Here is everything you need to know about the sheepsfoot blade, the pros and cons, where you can ourchase it and some FAQ to prepare you before buying one.
The sheepsfoot style blade is a less than common choice, and it seems that the greatest reason for that, is sex appeal. (Not my words, this is what the interweb tells me) The sheepsfoot has a big ol’ belly and a smooth curved tip. It’s excellent for everyday casual use, but if you dig a little deeper, you’ll certainly find further benefits to this style of blade.
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Who Was it Originally Made For?
The sheepsfoot got its name from herdsmen who originally weld this type of blade for the purpose of, you guessed it, tending to the hooves of their sheep. The lack of pointy tip meant there wasn’t a risk of accidentally stabbing the sheep’s foot, and thank goodness for that!
I read about a rumor which stated that sailors were originally given these types of blades for extended marine excursions. They were awkwardly short and void of a harmful point so that when the sailors got into their barrels of rum and reveled in the surplus of testosterone on board, they couldn’t do all that much drunken damage.
A more respectful and less fun rumor points out that this type of blade was used because there was no such thing steel-toed boots at the time. Dropping a knife due to choppy waters and having it stab directly through your canvas shoe, was probably an unwelcome occurrence.
Is the Sheepsfoot Only For Pocket Knives?
Not at all! You’ll commonly find a sheepsfoot style blade in the kitchen! The santoku knife sports the sheepsfoot style, it’s a blend of German and Japanese style kitchen knives. Its curved top edge allows for smooth and unhindered up and down chopping. The blade is also wider, which is perfect for easy scooping into your skillet. This style of blade is preferred by many professionals.
Are There Benefits to a Sheepsfoot?
Most certainly! They’re very practical for everyday use and excellent for carving marshmallow spears. There’s ample leverage with the blades, and they’ll get that rough and tumble cutting job done. If you’ve got a bedstone, it’ll sharpen it up perfectly.
There’s much less risk of accidentally stabbing yourself or someone else. The tip isn’t really good for anything but not cutting. This blade is practical for emergency tasks. Say an EMT had to cut away a piece of clothing on a patient. The belly of the blade would successfully achieve that, and there would be no risk of accidentally slicing their skin in the process.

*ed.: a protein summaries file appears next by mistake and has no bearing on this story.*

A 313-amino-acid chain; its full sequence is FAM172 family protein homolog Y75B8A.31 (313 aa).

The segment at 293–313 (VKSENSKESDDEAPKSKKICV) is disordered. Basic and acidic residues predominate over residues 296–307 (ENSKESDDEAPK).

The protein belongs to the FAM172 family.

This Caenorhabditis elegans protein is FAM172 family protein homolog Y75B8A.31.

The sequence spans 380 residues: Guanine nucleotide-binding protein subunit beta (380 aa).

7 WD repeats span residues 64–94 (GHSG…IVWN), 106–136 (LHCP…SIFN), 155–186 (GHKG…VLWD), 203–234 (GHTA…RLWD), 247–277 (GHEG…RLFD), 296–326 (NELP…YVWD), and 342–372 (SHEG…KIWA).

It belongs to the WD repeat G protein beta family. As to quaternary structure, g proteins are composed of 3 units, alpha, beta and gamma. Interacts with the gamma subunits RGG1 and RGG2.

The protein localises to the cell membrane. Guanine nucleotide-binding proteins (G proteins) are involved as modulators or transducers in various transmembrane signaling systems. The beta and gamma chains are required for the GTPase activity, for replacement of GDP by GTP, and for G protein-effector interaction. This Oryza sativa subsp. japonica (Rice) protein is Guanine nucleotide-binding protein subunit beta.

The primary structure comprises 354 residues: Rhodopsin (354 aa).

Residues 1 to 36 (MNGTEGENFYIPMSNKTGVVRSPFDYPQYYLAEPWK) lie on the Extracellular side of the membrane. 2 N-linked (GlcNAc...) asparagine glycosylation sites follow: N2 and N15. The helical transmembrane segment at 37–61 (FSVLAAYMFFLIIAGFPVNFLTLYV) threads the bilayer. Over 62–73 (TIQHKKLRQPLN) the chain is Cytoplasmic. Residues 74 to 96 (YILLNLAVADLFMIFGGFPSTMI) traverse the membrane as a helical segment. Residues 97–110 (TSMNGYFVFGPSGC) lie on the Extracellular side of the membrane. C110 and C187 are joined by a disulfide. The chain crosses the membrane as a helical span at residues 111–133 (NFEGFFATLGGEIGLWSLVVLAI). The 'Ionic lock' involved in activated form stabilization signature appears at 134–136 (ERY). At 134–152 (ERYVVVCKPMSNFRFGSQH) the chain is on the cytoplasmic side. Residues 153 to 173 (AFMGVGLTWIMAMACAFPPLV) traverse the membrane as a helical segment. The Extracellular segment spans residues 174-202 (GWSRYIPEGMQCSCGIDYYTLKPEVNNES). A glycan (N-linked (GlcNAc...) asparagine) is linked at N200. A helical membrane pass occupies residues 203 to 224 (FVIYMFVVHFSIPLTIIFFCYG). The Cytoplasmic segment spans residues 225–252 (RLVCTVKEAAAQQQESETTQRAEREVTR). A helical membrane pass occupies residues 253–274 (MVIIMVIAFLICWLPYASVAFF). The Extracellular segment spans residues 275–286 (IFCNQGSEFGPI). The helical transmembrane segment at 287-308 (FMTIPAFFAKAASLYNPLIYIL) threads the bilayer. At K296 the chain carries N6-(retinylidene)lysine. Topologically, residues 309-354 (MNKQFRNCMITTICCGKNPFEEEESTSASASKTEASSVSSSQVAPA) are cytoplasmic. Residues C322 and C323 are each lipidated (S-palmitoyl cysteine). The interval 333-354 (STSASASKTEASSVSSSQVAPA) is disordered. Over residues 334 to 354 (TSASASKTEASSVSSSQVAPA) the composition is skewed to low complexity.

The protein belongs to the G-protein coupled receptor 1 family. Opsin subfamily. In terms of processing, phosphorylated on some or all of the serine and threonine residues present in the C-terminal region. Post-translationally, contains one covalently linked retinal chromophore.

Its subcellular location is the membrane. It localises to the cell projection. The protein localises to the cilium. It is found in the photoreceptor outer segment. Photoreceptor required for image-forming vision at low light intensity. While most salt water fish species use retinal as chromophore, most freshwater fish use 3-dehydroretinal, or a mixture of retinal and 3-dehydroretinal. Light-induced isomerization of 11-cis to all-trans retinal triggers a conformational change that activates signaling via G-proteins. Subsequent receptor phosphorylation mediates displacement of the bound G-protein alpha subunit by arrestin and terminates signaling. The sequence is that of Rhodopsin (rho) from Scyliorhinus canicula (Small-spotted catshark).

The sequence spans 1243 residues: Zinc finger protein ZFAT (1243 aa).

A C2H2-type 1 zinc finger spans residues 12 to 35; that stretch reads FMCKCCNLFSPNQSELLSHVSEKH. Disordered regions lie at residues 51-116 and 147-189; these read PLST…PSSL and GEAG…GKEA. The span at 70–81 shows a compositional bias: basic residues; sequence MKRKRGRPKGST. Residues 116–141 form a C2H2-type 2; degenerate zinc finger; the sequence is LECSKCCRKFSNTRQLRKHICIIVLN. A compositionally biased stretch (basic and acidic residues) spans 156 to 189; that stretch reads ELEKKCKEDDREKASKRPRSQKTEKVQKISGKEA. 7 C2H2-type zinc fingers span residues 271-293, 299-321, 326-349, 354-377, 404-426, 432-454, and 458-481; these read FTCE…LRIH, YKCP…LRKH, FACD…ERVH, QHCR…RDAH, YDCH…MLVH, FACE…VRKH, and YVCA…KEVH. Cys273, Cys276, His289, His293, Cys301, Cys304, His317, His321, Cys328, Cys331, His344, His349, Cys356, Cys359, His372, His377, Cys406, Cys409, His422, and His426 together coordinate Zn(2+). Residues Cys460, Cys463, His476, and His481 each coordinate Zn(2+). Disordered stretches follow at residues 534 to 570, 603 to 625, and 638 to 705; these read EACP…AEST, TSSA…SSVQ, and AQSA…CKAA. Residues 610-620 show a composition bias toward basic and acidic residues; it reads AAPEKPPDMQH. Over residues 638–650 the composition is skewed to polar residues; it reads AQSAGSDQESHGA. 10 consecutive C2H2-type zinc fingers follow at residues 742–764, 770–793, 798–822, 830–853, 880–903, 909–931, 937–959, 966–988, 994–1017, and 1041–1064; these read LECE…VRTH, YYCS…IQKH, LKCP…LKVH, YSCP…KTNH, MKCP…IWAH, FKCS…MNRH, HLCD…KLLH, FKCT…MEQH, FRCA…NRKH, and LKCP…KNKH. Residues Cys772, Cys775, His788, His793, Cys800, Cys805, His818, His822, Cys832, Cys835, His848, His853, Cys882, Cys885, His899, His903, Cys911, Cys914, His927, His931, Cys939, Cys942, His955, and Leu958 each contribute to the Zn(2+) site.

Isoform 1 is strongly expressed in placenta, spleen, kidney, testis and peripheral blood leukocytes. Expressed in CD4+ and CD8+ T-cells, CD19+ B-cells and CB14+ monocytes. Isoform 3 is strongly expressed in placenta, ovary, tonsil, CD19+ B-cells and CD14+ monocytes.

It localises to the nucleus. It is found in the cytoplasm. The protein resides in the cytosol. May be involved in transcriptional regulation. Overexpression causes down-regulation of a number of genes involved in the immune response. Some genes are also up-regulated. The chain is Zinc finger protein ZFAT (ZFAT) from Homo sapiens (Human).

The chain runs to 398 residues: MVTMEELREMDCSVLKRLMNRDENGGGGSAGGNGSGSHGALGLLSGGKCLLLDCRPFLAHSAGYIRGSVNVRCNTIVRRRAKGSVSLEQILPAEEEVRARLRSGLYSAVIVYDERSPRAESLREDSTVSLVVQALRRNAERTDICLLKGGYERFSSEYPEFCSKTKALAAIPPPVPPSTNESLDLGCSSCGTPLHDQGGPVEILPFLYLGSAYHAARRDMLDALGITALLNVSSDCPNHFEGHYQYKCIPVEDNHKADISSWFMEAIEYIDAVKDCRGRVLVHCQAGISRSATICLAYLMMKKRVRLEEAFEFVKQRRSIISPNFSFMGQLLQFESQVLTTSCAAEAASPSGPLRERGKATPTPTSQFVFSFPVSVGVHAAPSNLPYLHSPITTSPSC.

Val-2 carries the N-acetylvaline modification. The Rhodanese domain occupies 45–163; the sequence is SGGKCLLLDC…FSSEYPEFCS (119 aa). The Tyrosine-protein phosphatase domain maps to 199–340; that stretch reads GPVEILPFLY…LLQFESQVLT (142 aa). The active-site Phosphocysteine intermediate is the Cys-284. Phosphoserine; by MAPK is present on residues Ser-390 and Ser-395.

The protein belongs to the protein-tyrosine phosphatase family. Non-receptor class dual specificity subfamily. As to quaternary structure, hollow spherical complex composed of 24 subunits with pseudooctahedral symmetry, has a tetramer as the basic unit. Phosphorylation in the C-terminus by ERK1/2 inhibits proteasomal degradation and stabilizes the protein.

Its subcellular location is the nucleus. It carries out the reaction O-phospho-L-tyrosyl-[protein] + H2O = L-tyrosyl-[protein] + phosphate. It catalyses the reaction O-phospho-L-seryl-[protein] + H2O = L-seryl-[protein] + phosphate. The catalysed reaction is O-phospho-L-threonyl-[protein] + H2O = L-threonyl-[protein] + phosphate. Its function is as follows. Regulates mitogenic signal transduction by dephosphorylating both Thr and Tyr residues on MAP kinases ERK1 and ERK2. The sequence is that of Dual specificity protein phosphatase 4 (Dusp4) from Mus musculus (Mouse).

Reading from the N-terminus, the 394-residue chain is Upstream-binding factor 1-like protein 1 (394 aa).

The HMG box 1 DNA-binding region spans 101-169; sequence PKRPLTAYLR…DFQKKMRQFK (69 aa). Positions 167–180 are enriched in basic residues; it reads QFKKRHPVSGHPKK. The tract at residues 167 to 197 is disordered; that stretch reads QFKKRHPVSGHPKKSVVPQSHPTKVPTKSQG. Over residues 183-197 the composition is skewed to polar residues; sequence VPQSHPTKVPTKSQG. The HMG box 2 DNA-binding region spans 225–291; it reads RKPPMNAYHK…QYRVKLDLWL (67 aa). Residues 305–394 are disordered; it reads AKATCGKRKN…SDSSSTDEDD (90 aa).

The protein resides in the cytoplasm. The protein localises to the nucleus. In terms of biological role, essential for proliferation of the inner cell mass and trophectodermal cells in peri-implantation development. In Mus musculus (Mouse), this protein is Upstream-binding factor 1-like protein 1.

On Reddit, a user cleverly stated their preference this way: “start fishing from an inflatable raft instead of a kayak and you’ll get it.”
What About Downsides?
Like I mentioned before, the main con to the sheepsfoot is its sex appeal or the vibe of the knife. This is the knife of the UPS guy, the blade chosen by Uncle Ernie, who for some reason won’t eat any green food. But it’s also the blade of choice of a father with a newborn baby, who doesn’t want to take any risks with his everyday carry.
It’s not ideal for cutting food or doing any piercing of any kind, so it might not be the best choice if you’re going on a camping trip where a knife will be used for many purposes.
Where Can I Get One?
After much debate, it’s been determined that Spyderco offers one of the best sheepsfoot options. But don’t forget to check in antique stores, too! This is an old fashioned style blade, and there are probably some treasures waiting to be found.
What is a sheepsfoot knife used for?
Originally for tending to sheep’s feet! But today it can be used in any number of ways, as long as it’s not piercing. The tip of the blade does not allow for that.
Are sheepsfoot knives easy to sharpen?
Due to their straight edge, any sharping tool can be used on it. As long as it’s maintained straightness and doesn’t have too many nicks, it should be sharpened just fine.
Where can I buy a sheepsfoot knife?
Due to their slightly outdated shape, they’re most commonly found in antique stores. But Blade HQ is an excellent resource for exploring a great variety of blades, including sheepsfoot.
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